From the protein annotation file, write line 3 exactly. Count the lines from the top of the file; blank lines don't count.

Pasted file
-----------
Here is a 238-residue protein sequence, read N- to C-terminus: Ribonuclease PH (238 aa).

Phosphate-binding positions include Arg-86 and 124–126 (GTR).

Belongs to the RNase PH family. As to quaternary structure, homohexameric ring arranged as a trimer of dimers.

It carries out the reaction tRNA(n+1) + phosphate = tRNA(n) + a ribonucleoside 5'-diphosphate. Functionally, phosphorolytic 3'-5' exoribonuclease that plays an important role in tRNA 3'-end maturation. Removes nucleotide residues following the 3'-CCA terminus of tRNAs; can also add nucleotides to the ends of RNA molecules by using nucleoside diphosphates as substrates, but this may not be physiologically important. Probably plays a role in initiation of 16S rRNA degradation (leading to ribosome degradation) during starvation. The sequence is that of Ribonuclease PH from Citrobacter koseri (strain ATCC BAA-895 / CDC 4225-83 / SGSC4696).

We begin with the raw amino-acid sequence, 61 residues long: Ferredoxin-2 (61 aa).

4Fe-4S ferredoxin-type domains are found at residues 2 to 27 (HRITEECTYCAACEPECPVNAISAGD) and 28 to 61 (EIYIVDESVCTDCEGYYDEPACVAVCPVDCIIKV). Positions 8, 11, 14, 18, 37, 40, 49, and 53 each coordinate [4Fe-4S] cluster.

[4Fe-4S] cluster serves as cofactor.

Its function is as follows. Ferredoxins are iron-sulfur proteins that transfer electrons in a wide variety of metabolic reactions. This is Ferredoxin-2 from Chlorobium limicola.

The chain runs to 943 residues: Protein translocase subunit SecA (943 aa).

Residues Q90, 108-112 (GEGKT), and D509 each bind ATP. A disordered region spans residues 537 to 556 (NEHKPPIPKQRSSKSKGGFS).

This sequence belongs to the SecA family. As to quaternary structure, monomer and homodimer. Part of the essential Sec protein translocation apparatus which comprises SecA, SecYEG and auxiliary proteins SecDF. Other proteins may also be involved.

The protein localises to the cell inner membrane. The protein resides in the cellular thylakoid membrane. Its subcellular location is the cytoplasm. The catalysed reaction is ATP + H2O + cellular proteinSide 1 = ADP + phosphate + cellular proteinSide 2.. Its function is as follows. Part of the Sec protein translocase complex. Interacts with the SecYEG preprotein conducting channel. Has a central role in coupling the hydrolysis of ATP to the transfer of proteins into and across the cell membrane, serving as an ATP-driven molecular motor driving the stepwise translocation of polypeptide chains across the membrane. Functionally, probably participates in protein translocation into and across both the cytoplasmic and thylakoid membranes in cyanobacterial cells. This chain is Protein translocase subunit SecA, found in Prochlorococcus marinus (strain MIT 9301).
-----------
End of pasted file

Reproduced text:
Belongs to the RNase PH family. As to quaternary structure, homohexameric ring arranged as a trimer of dimers.